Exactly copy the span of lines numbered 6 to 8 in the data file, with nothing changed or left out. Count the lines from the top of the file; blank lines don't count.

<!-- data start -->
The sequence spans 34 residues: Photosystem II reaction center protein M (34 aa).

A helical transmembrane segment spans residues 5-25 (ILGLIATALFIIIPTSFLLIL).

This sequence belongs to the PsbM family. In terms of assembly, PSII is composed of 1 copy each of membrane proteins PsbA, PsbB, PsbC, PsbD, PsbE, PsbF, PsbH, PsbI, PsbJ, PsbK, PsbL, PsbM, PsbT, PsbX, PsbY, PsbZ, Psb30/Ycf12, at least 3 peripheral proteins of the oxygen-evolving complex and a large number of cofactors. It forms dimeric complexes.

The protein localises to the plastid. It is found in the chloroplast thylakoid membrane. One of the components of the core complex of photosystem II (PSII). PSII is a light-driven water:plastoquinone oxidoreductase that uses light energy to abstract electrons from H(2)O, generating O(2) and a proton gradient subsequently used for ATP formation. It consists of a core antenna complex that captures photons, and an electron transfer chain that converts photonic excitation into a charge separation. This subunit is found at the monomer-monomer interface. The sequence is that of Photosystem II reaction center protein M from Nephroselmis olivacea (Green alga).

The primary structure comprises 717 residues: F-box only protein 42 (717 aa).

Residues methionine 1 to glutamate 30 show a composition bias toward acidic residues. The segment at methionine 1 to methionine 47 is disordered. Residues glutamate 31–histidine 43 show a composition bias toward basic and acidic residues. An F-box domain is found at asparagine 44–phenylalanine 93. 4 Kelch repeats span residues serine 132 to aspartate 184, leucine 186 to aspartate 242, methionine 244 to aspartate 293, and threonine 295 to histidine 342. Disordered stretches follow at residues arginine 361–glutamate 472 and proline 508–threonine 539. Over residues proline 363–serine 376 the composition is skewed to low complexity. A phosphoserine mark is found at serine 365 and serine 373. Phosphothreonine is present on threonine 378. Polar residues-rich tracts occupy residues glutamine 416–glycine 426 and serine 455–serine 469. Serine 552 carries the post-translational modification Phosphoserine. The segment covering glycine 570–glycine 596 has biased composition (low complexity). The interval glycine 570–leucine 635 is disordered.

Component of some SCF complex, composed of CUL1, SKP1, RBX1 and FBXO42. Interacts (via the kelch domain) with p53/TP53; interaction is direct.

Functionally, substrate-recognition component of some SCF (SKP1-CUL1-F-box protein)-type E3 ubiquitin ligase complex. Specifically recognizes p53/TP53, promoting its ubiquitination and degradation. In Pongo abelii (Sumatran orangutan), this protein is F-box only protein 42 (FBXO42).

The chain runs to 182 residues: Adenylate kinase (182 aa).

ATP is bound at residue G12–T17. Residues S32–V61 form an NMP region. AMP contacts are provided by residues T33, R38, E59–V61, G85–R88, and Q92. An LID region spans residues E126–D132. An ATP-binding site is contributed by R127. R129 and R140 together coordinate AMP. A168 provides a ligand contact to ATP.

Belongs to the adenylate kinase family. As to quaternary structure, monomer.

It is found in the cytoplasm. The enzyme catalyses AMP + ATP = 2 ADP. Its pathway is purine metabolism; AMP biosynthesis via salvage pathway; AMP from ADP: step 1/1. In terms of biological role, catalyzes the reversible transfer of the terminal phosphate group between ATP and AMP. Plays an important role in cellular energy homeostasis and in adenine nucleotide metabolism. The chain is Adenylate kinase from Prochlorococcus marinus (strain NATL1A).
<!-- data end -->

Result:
Residues methionine 1 to glutamate 30 show a composition bias toward acidic residues. The segment at methionine 1 to methionine 47 is disordered. Residues glutamate 31–histidine 43 show a composition bias toward basic and acidic residues. An F-box domain is found at asparagine 44–phenylalanine 93. 4 Kelch repeats span residues serine 132 to aspartate 184, leucine 186 to aspartate 242, methionine 244 to aspartate 293, and threonine 295 to histidine 342. Disordered stretches follow at residues arginine 361–glutamate 472 and proline 508–threonine 539. Over residues proline 363–serine 376 the composition is skewed to low complexity. A phosphoserine mark is found at serine 365 and serine 373. Phosphothreonine is present on threonine 378. Polar residues-rich tracts occupy residues glutamine 416–glycine 426 and serine 455–serine 469. Serine 552 carries the post-translational modification Phosphoserine. The segment covering glycine 570–glycine 596 has biased composition (low complexity). The interval glycine 570–leucine 635 is disordered.

Component of some SCF complex, composed of CUL1, SKP1, RBX1 and FBXO42. Interacts (via the kelch domain) with p53/TP53; interaction is direct.

Functionally, substrate-recognition component of some SCF (SKP1-CUL1-F-box protein)-type E3 ubiquitin ligase complex. Specifically recognizes p53/TP53, promoting its ubiquitination and degradation. In Pongo abelii (Sumatran orangutan), this protein is F-box only protein 42 (FBXO42).